Telehealth integration has considerable risen in recent years within both healthcare systems and private practices. Telehealth is here to stay. Numerous healthcare organizations claim to have achieved success with their telehealth programs in improving patient care and patient engagement. However, outside observers are left to wonder about how tangible the success for these healthcare organizations is and what does it translate into. Healthcare organizations measure success of telehealth programs differently: Some organizations base their success on ROI, some on theirpatient satisfaction, and others base their success on patient readmission reduction.Measuring success is predicated by many factors, most notably the purpose of the program. Let us start by addressing some key points to consider when you are deciding whether to implement telehealth at your hospital or practice.
Understand your Stakeholders
First step in assessing your telehealth needs is determining what your users and stakeholders' need.The success of a telehealth program depends on user acceptance and satisfaction. In order to accomplish this, begin by understanding what are the pain points of patients and clinicians. Understand where telehealth could help alleviate the pain points and improve care.
This is where Human-centered design (HCD) and design thinking approach can be greatly beneficial.The HCD and design thinking approach puts people-first and technology as the last piece in the process. The design thinking process is detailed below (Source: ReferralMD):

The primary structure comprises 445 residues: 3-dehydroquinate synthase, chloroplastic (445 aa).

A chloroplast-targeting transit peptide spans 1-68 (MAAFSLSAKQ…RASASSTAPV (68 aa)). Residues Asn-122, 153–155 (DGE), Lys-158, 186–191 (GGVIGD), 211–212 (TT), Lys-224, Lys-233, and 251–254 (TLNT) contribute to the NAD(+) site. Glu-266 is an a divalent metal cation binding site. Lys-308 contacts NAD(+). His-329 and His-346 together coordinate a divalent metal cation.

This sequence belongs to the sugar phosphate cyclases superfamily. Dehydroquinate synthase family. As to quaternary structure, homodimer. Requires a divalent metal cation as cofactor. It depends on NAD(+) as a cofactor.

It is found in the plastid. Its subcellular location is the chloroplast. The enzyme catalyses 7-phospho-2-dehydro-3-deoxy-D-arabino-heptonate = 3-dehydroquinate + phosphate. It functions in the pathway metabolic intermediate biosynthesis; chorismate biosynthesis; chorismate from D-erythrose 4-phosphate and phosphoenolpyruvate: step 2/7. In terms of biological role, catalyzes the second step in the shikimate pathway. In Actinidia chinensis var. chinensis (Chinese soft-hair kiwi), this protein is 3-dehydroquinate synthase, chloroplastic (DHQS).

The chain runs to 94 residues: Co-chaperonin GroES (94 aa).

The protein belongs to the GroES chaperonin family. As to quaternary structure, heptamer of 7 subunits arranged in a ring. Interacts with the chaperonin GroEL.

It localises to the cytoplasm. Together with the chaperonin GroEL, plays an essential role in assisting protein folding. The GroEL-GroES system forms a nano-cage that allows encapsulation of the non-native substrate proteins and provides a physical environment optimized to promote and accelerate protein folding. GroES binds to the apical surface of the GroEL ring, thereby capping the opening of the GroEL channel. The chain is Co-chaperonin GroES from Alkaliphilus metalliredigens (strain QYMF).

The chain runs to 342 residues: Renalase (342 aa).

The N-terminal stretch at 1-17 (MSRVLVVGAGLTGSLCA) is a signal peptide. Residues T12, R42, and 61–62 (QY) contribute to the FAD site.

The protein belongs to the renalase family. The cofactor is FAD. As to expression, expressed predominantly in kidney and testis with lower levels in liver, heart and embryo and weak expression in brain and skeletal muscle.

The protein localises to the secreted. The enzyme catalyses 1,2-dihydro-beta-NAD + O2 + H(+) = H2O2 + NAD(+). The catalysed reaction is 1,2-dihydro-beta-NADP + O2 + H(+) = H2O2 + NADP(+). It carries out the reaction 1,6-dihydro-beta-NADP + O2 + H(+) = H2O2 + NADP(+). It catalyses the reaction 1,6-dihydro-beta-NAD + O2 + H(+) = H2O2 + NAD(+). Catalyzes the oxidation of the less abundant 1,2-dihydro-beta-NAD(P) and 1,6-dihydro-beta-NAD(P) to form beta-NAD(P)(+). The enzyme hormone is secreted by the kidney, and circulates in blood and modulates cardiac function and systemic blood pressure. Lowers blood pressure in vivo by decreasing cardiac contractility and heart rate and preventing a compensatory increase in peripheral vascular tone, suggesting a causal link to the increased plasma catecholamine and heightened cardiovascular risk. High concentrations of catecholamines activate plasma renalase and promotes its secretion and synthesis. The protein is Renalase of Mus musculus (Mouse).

- Empathize – understand who your users are and what their needs are. Conduct in-depth research to gain deep insights regarding users and their concerns
- Define – in this phase, formalize your user study outcomes and organize into meaningful information. At this stage, organize your results from the Empathize stage and determine what the user needs and wants are.
- Ideate – this is the concept formulation stage where a multi-disciplinary team comes up with wide-array of ideas for creating solutions for the user needs. The crux here is the breadth of ideas.
- Prototype – Now, build a prototype with your team that represents a possible solution, or range of solutions. The prototype can be high-fidelity (a nearly complete solution or a minimum-viable product), a low-fidelity (basic mockup, loosely defined operations), or mixed-fidelity (high and low).